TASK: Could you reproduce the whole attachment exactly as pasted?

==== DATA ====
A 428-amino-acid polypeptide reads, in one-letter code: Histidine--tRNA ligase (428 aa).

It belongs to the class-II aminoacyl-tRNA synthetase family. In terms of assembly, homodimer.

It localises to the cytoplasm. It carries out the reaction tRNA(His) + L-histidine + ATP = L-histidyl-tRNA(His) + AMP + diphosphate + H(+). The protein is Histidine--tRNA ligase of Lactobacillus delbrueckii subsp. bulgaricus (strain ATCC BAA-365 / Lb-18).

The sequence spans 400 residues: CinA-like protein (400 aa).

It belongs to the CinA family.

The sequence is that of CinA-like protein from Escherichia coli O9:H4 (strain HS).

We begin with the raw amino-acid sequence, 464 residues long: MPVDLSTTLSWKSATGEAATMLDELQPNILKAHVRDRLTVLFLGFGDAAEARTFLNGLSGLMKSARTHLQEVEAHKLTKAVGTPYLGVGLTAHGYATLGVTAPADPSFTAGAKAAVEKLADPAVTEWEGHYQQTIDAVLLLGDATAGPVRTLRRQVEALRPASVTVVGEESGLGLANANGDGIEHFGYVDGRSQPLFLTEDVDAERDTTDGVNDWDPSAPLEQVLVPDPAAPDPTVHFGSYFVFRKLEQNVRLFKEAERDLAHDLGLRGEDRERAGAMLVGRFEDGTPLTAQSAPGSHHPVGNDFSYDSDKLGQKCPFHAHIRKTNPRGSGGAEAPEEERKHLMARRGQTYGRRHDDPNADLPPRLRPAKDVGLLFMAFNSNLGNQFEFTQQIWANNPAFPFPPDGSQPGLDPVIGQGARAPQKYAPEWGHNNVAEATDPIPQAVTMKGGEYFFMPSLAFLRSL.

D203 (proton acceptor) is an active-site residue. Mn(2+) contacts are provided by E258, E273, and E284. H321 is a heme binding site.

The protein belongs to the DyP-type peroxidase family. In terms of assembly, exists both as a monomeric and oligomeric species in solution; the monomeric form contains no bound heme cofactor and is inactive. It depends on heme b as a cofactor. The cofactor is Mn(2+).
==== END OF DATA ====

A 428-amino-acid polypeptide reads, in one-letter code: Histidine--tRNA ligase (428 aa).

It belongs to the class-II aminoacyl-tRNA synthetase family. In terms of assembly, homodimer.

It localises to the cytoplasm. It carries out the reaction tRNA(His) + L-histidine + ATP = L-histidyl-tRNA(His) + AMP + diphosphate + H(+). The protein is Histidine--tRNA ligase of Lactobacillus delbrueckii subsp. bulgaricus (strain ATCC BAA-365 / Lb-18).

The sequence spans 400 residues: CinA-like protein (400 aa).

It belongs to the CinA family.

The sequence is that of CinA-like protein from Escherichia coli O9:H4 (strain HS).

We begin with the raw amino-acid sequence, 464 residues long: MPVDLSTTLSWKSATGEAATMLDELQPNILKAHVRDRLTVLFLGFGDAAEARTFLNGLSGLMKSARTHLQEVEAHKLTKAVGTPYLGVGLTAHGYATLGVTAPADPSFTAGAKAAVEKLADPAVTEWEGHYQQTIDAVLLLGDATAGPVRTLRRQVEALRPASVTVVGEESGLGLANANGDGIEHFGYVDGRSQPLFLTEDVDAERDTTDGVNDWDPSAPLEQVLVPDPAAPDPTVHFGSYFVFRKLEQNVRLFKEAERDLAHDLGLRGEDRERAGAMLVGRFEDGTPLTAQSAPGSHHPVGNDFSYDSDKLGQKCPFHAHIRKTNPRGSGGAEAPEEERKHLMARRGQTYGRRHDDPNADLPPRLRPAKDVGLLFMAFNSNLGNQFEFTQQIWANNPAFPFPPDGSQPGLDPVIGQGARAPQKYAPEWGHNNVAEATDPIPQAVTMKGGEYFFMPSLAFLRSL.

D203 (proton acceptor) is an active-site residue. Mn(2+) contacts are provided by E258, E273, and E284. H321 is a heme binding site.

The protein belongs to the DyP-type peroxidase family. In terms of assembly, exists both as a monomeric and oligomeric species in solution; the monomeric form contains no bound heme cofactor and is inactive. It depends on heme b as a cofactor. The cofactor is Mn(2+).